By Mike Proctor, Noble Research Institute research associate / firstname.lastname@example.org
Characteristics: Honey locust is a medium-sized, deciduous tree with pinnate leaves on older branches and bi-pinnate leaves on the younger stems. Its most distinguishing character is the presence of large, reddish-brown thorns. Thorns on the trunk and larger limbs often branch and may reach taller than eight inches or more in length. Thorns on smaller branches are stout and often two inches long or more. Flowering occurs in late spring. The flowers are subtle, with a strong, sweet odor, and can often be located by smell before they are seen. The tree fruit is a long, flat, slightly twisted, pod that grows up to 18 inches long.
Area of Importance: Honey locust was historically limited to the eastern half of Oklahoma, but extensive planting in shelter belts and elsewhere by early settlers greatly expanded its range to the west. Once restricted to bottomlands and streamsides by fire, honey locust is capable of growing on a variety of ecological sites and is one of the species contributing to the brush encroachment issue in the Southern Great Plains.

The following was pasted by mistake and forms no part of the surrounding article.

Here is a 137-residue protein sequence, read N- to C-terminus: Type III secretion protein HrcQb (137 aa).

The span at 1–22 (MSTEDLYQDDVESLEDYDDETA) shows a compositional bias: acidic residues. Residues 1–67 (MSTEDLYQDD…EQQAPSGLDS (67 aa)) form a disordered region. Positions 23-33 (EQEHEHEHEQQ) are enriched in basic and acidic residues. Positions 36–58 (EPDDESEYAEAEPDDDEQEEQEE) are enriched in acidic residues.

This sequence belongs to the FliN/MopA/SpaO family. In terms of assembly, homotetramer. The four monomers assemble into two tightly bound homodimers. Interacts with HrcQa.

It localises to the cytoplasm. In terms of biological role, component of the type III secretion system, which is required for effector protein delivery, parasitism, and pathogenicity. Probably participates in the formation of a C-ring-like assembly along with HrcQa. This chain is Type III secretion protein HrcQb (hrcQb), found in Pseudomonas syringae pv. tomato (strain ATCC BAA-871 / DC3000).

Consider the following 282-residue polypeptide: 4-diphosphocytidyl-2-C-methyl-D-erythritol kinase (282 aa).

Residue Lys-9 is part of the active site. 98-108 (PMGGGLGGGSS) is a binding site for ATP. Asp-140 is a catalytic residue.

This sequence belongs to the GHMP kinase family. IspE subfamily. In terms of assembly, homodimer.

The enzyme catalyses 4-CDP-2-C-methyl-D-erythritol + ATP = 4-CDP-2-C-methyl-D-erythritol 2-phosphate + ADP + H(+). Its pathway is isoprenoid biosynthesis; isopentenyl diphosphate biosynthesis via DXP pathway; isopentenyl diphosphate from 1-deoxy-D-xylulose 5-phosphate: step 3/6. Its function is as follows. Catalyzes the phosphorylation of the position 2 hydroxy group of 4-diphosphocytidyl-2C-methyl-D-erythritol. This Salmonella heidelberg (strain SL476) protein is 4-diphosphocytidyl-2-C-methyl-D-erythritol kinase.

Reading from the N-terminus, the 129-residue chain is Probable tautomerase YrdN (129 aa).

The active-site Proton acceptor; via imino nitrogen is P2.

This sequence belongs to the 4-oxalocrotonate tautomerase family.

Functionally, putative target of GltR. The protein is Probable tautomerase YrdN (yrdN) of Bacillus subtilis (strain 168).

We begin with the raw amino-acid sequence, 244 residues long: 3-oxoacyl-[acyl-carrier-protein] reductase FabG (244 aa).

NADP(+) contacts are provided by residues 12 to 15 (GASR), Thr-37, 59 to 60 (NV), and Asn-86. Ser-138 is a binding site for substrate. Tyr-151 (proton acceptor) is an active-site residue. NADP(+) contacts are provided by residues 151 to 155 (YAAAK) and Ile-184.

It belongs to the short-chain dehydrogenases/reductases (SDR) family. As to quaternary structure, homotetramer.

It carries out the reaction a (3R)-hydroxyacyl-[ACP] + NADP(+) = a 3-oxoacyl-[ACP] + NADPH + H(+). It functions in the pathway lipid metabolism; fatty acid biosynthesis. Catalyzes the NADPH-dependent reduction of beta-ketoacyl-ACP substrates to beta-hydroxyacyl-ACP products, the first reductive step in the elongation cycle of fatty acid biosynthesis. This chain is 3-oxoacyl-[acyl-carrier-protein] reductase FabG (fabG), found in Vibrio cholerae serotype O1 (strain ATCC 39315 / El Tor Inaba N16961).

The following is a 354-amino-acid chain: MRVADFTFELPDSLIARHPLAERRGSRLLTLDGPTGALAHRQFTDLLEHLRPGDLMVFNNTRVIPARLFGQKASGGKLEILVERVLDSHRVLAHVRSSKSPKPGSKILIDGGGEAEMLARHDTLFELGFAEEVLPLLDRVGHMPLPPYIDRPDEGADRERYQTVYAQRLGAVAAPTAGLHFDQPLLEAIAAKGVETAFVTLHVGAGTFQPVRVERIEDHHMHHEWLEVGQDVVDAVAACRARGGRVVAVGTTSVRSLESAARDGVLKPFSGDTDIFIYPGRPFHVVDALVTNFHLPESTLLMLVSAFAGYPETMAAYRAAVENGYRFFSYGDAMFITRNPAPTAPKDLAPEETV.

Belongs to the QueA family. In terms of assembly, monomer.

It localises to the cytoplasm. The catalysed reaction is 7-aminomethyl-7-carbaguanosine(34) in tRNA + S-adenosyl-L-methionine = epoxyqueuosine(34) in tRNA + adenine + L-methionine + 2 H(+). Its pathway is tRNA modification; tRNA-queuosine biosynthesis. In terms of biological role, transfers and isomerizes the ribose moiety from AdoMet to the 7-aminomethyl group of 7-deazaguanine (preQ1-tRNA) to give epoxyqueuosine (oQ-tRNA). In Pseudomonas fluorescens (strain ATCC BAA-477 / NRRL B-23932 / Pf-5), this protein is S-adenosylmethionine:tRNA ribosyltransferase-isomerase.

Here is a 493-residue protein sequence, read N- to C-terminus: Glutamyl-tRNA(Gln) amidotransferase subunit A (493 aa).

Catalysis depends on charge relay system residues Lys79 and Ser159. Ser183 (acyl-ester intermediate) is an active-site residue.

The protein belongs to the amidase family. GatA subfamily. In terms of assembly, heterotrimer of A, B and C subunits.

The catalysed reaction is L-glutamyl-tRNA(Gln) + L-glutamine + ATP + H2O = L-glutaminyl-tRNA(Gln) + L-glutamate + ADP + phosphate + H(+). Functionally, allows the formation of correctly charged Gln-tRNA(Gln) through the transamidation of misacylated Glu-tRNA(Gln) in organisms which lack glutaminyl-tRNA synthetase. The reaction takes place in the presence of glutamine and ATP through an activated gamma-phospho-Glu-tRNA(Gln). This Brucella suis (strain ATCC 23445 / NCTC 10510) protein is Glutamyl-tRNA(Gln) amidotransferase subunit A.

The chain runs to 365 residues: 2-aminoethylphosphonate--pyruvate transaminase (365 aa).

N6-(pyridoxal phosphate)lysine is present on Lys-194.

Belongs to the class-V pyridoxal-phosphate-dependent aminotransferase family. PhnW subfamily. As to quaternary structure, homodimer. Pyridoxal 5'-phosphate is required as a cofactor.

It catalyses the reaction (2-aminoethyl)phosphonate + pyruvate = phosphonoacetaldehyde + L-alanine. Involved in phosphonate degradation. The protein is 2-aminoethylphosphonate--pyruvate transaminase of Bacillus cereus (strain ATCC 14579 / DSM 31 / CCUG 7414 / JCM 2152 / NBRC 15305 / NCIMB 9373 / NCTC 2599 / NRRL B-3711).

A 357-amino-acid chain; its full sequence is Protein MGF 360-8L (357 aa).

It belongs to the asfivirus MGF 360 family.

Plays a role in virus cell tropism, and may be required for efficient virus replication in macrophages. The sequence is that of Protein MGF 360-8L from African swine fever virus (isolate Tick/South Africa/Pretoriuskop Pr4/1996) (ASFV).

Honey locust seedlings are not shade-tolerant. If one is found growing within a closed canopy, it is likely evidence of a gap in the canopy when the tree was established. Honey locust will readily invade rangeland and does particularly well on clay sites. Trees mature and begin producing seed at around 10 years of age.
Attributes: Honey locust is a legume, but authorities disagree as to whether it fixes nitrogen. The fruit pods provide food for a variety of wildlife species including white-tail deer and northern bobwhite quail, and are consumed by livestock as well. Deer and livestock eat the young leaves and stems. The large, strong, branched thorns can easily puncture most tires. The wood can be used for a variety of purposes but has little commercial value due to low stand size.
Trees don’t develop large, complex spines for no reason. Spines are for defense against herbivores. However, herbivores that feed on honey locust today can easily avoid most of the spines. An animal with a bigger mouth might have a harder time dealing with them though. Ice Age mastadons and sloths might very well have been discouraged by those huge thorns.